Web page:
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  • ARC Review: Eliza and Her Monsters by Francesca Zappia
  • ARC Review: The Secrets We Keep by Trisha Leaver
  • Review: A Court of Thorns and Roses by Sarah J. Maas
  • Review: Karmic Hearts by Jhing Bautista
  • Review: The Conspiration of the Universe by Kenneth Olanday

Saturday, May 17, 2014

ARC Review: Don't Call Me Baby by Gwendolyn Heasley

This book tackles that question: how much of your life can you share online? And what does privacy mean for a blogger who blogs about not just her life as a mom, but of her daughter's?

Title: Don't Call Me Baby by Gwendolyn Heasley
Release Date: April 22nd 2014
Published by: HarperTeen
Source: Publisher (Thanks Megan!)
Buy: Amazon | Book Depository
Buy from local bookstores: National Bookstore | Fully Booked


All her life, Imogene has been known as the girl on THAT blog.

Imogene's mother has been writing an incredibly embarrassing, and incredibly popular, blog about her since before she was born. Hundreds of thousands of perfect strangers knew when Imogene had her first period. Imogene's crush saw her "before and after" orthodontia photos. But Imogene is fifteen now, and her mother is still blogging about her, in gruesome detail, against her will.

When a mandatory school project compels Imogene to start her own blog, Imogene is reluctant to expose even more of her life online...until she realizes that the project is the opportunity she's been waiting for to tell the truth about her life under the virtual microscope and to define herself for the first time.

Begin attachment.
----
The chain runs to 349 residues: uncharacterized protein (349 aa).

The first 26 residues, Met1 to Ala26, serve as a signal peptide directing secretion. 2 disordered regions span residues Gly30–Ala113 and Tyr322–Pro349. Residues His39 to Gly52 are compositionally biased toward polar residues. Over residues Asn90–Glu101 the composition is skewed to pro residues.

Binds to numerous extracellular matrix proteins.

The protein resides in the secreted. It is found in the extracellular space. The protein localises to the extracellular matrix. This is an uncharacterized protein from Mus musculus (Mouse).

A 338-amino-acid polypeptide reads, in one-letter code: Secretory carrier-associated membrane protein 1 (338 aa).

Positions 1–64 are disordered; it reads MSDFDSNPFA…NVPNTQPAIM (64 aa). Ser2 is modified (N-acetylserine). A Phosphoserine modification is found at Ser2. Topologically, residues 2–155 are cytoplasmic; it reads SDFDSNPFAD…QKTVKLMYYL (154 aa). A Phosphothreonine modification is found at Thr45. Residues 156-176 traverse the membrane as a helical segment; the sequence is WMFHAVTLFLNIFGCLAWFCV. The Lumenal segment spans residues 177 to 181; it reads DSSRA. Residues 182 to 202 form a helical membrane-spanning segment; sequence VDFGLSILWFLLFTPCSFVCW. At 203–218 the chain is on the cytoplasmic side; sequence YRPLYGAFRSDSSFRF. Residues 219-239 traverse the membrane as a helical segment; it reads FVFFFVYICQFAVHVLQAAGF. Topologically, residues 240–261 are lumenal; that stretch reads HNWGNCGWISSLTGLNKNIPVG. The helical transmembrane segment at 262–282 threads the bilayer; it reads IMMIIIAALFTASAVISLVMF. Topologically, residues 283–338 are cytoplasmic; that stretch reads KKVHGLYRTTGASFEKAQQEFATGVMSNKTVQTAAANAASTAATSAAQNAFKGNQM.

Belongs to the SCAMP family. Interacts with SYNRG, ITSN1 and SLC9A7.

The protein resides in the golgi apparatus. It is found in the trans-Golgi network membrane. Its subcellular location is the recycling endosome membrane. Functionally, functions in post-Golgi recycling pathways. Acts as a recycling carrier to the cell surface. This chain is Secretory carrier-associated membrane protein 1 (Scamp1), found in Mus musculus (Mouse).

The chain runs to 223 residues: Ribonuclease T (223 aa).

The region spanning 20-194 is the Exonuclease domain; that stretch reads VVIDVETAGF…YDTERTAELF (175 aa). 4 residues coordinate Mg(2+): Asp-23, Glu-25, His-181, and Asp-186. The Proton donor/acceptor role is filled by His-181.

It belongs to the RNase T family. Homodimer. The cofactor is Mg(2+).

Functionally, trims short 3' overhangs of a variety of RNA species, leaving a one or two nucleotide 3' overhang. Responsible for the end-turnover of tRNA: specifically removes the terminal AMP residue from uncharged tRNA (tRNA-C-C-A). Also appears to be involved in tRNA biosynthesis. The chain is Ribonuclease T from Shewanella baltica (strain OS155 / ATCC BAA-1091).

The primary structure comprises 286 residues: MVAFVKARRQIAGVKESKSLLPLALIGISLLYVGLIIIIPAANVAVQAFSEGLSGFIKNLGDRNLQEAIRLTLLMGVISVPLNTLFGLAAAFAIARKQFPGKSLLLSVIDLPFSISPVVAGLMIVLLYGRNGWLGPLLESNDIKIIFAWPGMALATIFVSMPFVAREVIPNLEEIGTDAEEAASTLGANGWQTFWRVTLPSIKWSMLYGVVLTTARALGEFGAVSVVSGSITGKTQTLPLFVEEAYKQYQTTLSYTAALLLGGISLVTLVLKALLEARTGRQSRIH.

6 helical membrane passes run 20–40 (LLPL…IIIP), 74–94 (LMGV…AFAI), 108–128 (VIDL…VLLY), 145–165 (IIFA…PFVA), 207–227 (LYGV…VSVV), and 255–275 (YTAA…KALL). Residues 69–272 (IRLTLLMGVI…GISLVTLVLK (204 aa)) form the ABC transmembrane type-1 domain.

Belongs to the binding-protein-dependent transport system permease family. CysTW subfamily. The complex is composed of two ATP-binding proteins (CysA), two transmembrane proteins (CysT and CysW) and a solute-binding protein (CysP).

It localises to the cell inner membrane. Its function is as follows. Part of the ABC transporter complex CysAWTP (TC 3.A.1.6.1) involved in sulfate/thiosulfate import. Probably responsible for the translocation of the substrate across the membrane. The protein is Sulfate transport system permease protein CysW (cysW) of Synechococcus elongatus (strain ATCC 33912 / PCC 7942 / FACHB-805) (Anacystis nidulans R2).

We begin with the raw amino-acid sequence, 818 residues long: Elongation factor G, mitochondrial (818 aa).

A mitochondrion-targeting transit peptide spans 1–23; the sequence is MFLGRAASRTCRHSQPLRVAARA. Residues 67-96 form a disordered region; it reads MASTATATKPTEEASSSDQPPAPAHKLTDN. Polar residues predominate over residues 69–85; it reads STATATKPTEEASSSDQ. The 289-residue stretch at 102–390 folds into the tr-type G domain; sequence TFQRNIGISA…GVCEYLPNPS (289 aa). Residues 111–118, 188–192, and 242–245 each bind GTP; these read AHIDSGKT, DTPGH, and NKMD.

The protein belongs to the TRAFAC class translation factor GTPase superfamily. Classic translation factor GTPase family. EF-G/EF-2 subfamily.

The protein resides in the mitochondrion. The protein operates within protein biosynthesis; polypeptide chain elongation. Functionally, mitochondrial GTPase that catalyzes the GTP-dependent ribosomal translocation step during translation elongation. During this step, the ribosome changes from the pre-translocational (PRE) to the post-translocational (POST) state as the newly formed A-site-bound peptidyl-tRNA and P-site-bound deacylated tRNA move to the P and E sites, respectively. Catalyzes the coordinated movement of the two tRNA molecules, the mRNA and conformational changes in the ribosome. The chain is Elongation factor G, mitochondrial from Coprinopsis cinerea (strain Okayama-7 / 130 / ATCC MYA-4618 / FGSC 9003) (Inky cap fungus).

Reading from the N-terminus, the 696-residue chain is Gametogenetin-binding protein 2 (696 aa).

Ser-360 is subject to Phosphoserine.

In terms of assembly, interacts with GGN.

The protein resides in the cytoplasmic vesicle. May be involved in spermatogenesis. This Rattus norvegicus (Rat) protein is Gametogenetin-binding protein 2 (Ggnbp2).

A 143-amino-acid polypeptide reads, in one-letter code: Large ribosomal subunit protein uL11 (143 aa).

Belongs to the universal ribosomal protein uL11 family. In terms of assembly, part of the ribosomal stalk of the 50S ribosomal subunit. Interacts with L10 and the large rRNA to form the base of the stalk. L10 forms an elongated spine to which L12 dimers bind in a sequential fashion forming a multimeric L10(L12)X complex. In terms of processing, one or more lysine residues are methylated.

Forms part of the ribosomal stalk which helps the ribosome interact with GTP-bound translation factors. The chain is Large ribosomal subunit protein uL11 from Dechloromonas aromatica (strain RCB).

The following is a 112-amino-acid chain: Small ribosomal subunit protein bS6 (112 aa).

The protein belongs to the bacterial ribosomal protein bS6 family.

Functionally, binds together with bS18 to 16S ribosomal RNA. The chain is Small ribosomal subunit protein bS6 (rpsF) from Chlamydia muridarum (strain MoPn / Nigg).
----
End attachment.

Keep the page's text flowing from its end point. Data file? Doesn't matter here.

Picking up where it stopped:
There are a few words I can use to summarize this book. Communication, understanding and letting go. Imogene had to put in more effort to connect with her mother and make her listen and listen well to what she has to say. In the book, Imogene used her blog to get back at her mother. In a sense, I can't blame her for what she did, because that's the only way she knew of to get her mother's attention and look at Imogene long and hard and think of how the blog is affecting her. Understanding, and this should come from both sides since Imogene's mom refused to listen to her, and Imogene refused to listen what her mom had to say. They had to understand what blogging means for the both of them, understand what they can and cannot share online and understand what the effects of using social media brings to their family. They had to understand that it's not just "mommylicious" and "babylicious". They had to learn to compromise, see what to let go and when it's time to let go, when it's time to change and try to live in the real world without having social networking invade what's supposed to be private. Because why wait for something online to affect you in real life? And it's not just Imogene, but her whole family as well.

This book reminds me of that trademark Gwendolyn Heasley way of making me hate her characters at the onset and gradually changing my mind as the story progresses. Though this book essentially is about blogging, I could not easily connect with Imogene or her mother at first. They both had their faults and committed mistakes that can't easily be forgiven. I am not a mother, and I couldn't bring myself to sympathize or put myself in Imogene's shoes, but I did feel for her at times. Why would you want to have a whole blog dedicated to you? Have strangers recognize you? Know things about you that people normally wouldn't know? I understand Imogene's desire to break free of the "babylicious" persona and be her own unique self apart from it, though sometimes I think she and her friend Sage, who has a vegan blogger for a mom, takes their "rebellion" too far to the point that they just sound petty, immature and juvenile. But they learned. Oh they did learn their lesson, along with their moms.